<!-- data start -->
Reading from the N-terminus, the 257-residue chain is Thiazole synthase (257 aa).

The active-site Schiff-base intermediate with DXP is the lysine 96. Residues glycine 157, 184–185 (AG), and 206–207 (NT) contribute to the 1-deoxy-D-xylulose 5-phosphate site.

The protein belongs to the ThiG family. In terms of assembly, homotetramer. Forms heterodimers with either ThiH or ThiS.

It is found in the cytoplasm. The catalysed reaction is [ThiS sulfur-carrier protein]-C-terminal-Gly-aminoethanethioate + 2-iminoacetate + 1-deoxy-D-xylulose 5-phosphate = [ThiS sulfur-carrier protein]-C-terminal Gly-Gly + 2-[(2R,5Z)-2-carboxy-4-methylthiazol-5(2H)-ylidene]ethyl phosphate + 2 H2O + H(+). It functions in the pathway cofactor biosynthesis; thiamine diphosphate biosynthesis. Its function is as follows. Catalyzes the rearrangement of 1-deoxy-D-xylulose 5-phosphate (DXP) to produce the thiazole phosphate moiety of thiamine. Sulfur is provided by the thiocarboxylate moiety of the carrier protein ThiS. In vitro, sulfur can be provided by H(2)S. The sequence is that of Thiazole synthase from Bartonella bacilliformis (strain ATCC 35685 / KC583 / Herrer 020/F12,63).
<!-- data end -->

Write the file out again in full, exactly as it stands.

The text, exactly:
Reading from the N-terminus, the 257-residue chain is Thiazole synthase (257 aa).

The active-site Schiff-base intermediate with DXP is the lysine 96. Residues glycine 157, 184–185 (AG), and 206–207 (NT) contribute to the 1-deoxy-D-xylulose 5-phosphate site.

The protein belongs to the ThiG family. In terms of assembly, homotetramer. Forms heterodimers with either ThiH or ThiS.

It is found in the cytoplasm. The catalysed reaction is [ThiS sulfur-carrier protein]-C-terminal-Gly-aminoethanethioate + 2-iminoacetate + 1-deoxy-D-xylulose 5-phosphate = [ThiS sulfur-carrier protein]-C-terminal Gly-Gly + 2-[(2R,5Z)-2-carboxy-4-methylthiazol-5(2H)-ylidene]ethyl phosphate + 2 H2O + H(+). It functions in the pathway cofactor biosynthesis; thiamine diphosphate biosynthesis. Its function is as follows. Catalyzes the rearrangement of 1-deoxy-D-xylulose 5-phosphate (DXP) to produce the thiazole phosphate moiety of thiamine. Sulfur is provided by the thiocarboxylate moiety of the carrier protein ThiS. In vitro, sulfur can be provided by H(2)S. The sequence is that of Thiazole synthase from Bartonella bacilliformis (strain ATCC 35685 / KC583 / Herrer 020/F12,63).